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A random collection of rants, reviews, and miscellaneous thoughts on everything from instructional technology to local restaurants.
I got a note from fellow explorer Mark Elbrecht the other day mentioning that they were offering tours of Cokesbury College as part of Greenwood’s Festival of Flowers. Mark was able to do the tour on Saturday, but I was off paddling Parr Shoals. My brother Houston was in town, so we stopped by to pick up my sister Glynda and headed down toward Greenwood.
The route from Gray Court to Greenwood cuts across the Laurens County countryside. Southwest of Hickory Tavern we found ourselves at Boyds Mill Pond, an impoundment on the Reed River with a small hydroelectric plant. We stopped to take a few photos.
The river below the dam has several fishing access spots. One point looked like it would be an excellent place to launch a kayak, but it was very trashy. There were several folks fly-fishing downstream.
We didn’t stick around too long. According to the website, the tours for Cokesbury started at 10:00 and we wanted to get there early. We hit Highway 25 and drove straight on down to the Cokesbury community. We were distracted only once when Houston spotted an old dive with an interesting sign. Too bad Dino’s Cafe wouldn’t be open for another of our culinary adventures.
When we got to Cokesbury it was quiet, too quiet. There was nobody there – no tours, no displays, nothing. We drove all around, but there were no cars and no signs of activity. We stopped for a few minutes and took some photos outside and of the flowers nearby.
The only phone number I could find took me straight to voice mail. The offices for the tourism board weren’t open on Sunday. We decided to drive into town to the festival headquarters. When we got there, it was closed up tight, as well. Disappointing.
None of us had been to downtown Greenwood in a long time, so we drove around a bit. The main street has tons of potential – interesting buildings and a wide boulevard. However, nothing seemed to be open. There were no cafes to cater to a Sunday brunch/lunch crowd, and many of the buildings look like the occupants were out of business. It was unrealized potential. There were a few folks wandering around looking at some of the flower displays, but nothing more for them to do.
We drove through a couple more sections of the town, then wound up on the 72/25 bypass where all the shops and food are now located. We stuffed ourselves at a Shoney’s buffett, then decided to head back to Cokesbury for one last try. Perhaps the tours would be open after church.
We got to Cokesbury, and it was still closed up. We had totally struck out. We needed something else to do.
After Mark and I went to Shoals Junction last winter I kicked myself for not visiting Greenville Presbyterian Church. The church is nowhere near Greenville, but it was founded in the 1700′s and its cemetery purportedly had some outstanding examples of funerary art. We decided to check it out.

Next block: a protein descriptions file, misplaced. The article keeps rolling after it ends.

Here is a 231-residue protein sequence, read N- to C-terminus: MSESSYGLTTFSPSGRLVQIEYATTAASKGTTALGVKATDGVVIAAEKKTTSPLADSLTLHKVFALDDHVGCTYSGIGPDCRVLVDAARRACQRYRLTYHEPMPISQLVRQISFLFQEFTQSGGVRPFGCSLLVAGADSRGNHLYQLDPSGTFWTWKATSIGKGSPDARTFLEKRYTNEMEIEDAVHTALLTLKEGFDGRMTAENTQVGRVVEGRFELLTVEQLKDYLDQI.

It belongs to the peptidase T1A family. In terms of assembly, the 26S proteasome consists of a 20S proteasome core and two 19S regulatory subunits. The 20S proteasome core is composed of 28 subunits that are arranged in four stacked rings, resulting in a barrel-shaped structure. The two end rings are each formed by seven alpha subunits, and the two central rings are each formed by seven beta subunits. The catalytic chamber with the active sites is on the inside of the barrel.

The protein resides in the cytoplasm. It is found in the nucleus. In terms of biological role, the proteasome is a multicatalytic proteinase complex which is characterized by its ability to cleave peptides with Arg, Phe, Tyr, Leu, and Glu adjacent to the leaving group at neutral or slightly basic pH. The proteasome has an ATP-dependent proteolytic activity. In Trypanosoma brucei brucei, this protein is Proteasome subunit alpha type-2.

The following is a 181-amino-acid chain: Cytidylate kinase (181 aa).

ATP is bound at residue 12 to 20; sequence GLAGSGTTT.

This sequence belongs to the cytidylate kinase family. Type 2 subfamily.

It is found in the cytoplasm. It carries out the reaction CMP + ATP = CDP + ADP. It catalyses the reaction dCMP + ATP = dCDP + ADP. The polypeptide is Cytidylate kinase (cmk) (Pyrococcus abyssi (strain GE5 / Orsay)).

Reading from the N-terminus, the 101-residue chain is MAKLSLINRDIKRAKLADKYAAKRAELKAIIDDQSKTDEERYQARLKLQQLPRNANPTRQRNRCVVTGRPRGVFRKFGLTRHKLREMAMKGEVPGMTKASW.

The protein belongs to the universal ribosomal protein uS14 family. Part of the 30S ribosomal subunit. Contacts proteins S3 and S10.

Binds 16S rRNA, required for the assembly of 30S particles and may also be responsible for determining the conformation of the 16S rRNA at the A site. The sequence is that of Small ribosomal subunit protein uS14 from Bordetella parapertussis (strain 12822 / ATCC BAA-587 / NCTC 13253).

The church is on the National Register of Historic Places, and is of a rectangular brick construction, similar to the Cedar Springs ARP Church we had visited on our Promised Land ramble. The cemetery itself was fascinating. There were multiple examples of old slab headstones, many of them signed by W. T. White and Walkers.
There were also several less-elaborate, but no less interesting hand-chiseled stones.
Many of these were eroding to the point where they could no longer be read.
More interesting were some of the inscriptions on the headstones. There were several Revolutionary War veterans…
…and one inscription proudly proclaimed the deceased to be a “master”, among many other things, indicating that he was a slaveholder.
I came across a term I’d never seen before. One woman was described as a “relict”. I learned that this was an archaic term synonymous with “widow”. The term “consort” was also used on a couple of stones.
The cemetery was fascinating, but the heat was miserable. As much as we would have loved to have stayed, it was time to get back into an air-conditioned car.
We drove through Shoals Junction and paused to get a couple of photos, including the old Algary School and the general store and post office owned by Cal Robinson.
Houston took a couple of photos of the relocated depot, which I’d photographed on our last trip.
From Shoals Junction we headed toward Ware Shoals. We stopped at the old mill center to take a couple of photos of the Inn and Community Building. Houston was fascinated by the old police building, for some reason.
We drove down to the shoals and the dam. Houston took a few shots, but since I’d been here recently I didn’t get out. At the shoals park there were lots of families out cooling off in the river.
From Ware Shoals we headed north on 178, then cut back across the country toward Gray Court. We were disappointed that we didn’t get to tour Cokesbury College, but we found some very neat things instead. I definitely want go back to Greenville Presbyterian when it gets cooler.